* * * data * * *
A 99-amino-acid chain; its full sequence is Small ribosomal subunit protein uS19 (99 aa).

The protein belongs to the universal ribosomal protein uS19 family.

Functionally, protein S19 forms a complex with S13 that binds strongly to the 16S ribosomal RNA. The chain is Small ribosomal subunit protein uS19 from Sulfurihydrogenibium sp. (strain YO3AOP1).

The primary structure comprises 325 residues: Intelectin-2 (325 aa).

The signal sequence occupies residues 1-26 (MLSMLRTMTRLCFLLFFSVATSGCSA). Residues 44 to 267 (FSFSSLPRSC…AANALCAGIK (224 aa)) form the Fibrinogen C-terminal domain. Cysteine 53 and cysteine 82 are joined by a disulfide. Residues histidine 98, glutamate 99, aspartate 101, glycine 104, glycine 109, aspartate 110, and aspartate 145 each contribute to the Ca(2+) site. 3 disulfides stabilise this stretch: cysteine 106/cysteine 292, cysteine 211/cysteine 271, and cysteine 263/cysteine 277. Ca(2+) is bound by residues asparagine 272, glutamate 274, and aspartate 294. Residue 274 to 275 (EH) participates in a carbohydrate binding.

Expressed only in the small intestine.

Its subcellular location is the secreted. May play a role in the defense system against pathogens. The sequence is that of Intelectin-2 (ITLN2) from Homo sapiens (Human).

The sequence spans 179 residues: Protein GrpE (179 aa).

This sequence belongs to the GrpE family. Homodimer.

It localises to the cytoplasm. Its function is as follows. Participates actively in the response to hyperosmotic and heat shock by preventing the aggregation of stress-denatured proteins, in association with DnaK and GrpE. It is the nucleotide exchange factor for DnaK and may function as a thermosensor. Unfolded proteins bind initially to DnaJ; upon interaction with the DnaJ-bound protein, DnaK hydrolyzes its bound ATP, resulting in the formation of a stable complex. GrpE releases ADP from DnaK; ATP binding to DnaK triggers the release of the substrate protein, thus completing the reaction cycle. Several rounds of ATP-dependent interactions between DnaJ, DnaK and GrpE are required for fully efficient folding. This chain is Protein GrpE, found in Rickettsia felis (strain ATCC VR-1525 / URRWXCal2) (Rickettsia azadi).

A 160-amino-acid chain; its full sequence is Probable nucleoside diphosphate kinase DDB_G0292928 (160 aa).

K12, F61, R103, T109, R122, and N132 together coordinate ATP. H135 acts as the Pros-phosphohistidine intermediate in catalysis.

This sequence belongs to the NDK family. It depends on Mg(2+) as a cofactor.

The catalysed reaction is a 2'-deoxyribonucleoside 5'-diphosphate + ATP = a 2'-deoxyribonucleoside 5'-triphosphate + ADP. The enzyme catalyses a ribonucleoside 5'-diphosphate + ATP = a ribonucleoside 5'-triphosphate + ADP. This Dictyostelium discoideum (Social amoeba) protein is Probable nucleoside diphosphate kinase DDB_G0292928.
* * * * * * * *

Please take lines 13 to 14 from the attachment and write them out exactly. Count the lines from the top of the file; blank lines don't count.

This sequence belongs to the NDK family. It depends on Mg(2+) as a cofactor.

The catalysed reaction is a 2'-deoxyribonucleoside 5'-diphosphate + ATP = a 2'-deoxyribonucleoside 5'-triphosphate + ADP. The enzyme catalyses a ribonucleoside 5'-diphosphate + ATP = a ribonucleoside 5'-triphosphate + ADP. This Dictyostelium discoideum (Social amoeba) protein is Probable nucleoside diphosphate kinase DDB_G0292928.